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Is It Me? Or Is It My Therapist?

Many people have a hard time with the idea of enrolling in therapy. If you have done it, that is great! You are taking steps to become a healthier you. Most who enroll in therapy find that they experience some life-altering changes, and most of the time, these are positive. However, some people may find that they are not experiencing the positive effects they want from therapy. You may need to give it more time, or it may be time to look in a different direction.


Therapy Is Not One-Size-Fits-All

Much like how one-size-fits-all hats do not fit every person’s head, not all therapists can treat your head either. Successful therapy requires establishing a relationship with your therapist, and sometimes those just do not work out. This is not a failure on your part, but another way to learn what you actually need. It is okay to advocate for yourself and find ways to weed out things and people that do not work for you.


Therapists Are Professionals, But They’re Also Human

Therapists are licensed and trained professionals. They may verbalize things that are painful for you to hear or guide you to intense realizations that lead to hurt feelings. Hurting your feelings is usually not the intent, but a therapist may realize that you need a breakthrough in some aspect of your life. Their diagnoses can be shocking, and their recommendations may seem unnecessary. Even if their diagnosis upsets you, they should be able to give you specific criteria and examples that explain why their diagnosis makes sense. Remember to try doing the things your therapist recommends, because it may surprise you and help significantly. 

It is also okay to disagree with your therapist. Even though they are professionals, you can ask for a second opinion. Therapists are human and could be misreading what you say to mean something else or fitting what you tell them into a preconceived box. 

Therapists can make mistakes or may not be able to bond with a client due to their own trauma or mental health issues. Many therapists feel intense negativity toward people who have wronged a client, which can cross boundaries and cloud judgment. If you feel like you are not clicking with your therapist or getting the results you need, consider seeking a different therapist.

If a therapist ever crosses a boundary relating to your safety or says things that seem inappropriate, you have a right to challenge them and report what happened to a supervisor or even law enforcement. Therapists should never cross any boundaries that make you feel like you are in danger.


You Should Be Seeing Positive Change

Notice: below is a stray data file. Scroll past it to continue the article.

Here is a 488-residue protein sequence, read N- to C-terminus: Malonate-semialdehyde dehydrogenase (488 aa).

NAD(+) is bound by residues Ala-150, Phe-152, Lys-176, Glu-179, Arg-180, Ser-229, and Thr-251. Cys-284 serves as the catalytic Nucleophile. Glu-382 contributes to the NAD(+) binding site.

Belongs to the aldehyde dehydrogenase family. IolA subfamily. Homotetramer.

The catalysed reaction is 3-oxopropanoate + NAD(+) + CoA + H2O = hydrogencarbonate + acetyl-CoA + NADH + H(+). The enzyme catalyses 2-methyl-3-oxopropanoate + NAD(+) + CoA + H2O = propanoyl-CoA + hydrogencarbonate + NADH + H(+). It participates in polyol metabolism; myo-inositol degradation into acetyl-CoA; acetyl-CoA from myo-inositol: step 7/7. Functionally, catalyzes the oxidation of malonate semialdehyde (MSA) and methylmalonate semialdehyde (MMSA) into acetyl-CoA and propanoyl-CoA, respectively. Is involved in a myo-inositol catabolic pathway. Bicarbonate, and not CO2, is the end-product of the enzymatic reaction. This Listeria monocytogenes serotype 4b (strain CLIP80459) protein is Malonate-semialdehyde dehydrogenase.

It can take a therapist a long time to get through to the root of your issues or a diagnosis. Some clients are not fully honest with their therapist for fear of judgment or consequences. Other clients cannot verbalize what happened to them or have repressed memories coming back that are not fully formed yet. 

It takes both consistency and dedication to get the full benefits of therapy and it is important that you try what your therapist suggests. They are professionals who have studied how to best help their clients, but they need you to be fully honest and open to change. Change can be scary — but in the name of healing, change is vital.

In the past, negative stigma about therapy was present among society, the news media, and even in movies and television shows. Thankfully, a lot has changed since then. Just as you would go to a doctor to diagnose and heal your body, therapists are highly trained to diagnose and heal your brain. 


How To Search for a Therapist

If you are unsure if therapy is for you but you know that your mental health is struggling, give therapy a try. If you are concerned about cost, talk to your insurance provider and find out what the co-pay would be. There are also free government-run programs available for anyone who needs help. Some therapists who run their own practices also offer cost-effective payment plans. 

If you feel the need to break it off with your therapist and look for a new one, the National Institute of Mental Health offers a list of tips for finding a new therapist. Check out their specialty and what type of therapy works best for you. If you are ready to try something new, explore this with your doctor. What are the therapist’s credentials? What will their goals be for you? Take the time to speak to a few therapists if you can to help you make the best decision. 


You deserve to feel safe and happy and be able to function without fear and trauma consuming your life. Therapy can help. Therapists are highly trained and will work to help you feel better about whatever is ailing you. A therapist may verbalize your feelings in ways that make you upset due to shame or past experiences, but it is important for these breakthroughs to happen. What you find on the other side makes it all worthwhile. If you are struggling with mental health issues, addiction, or feel unsure about your therapist, contact us at RECO Intensive. At RECO Intensive, we understand that learning about our own brains and verbalizing our feelings can be scary at first. It can also feel freeing, enlightening, and give you the ability to heal. Here at RECO Intensive, we cater your treatment experience specifically to you and your needs. We know that therapy is not a one-size-fits-all experience, and you deserve the help that will best serve you. Our professional staff and experienced alumni are here to guide you. Call RECO Intensive today at (561) 464-6533. Let’s get back to a brighter future.

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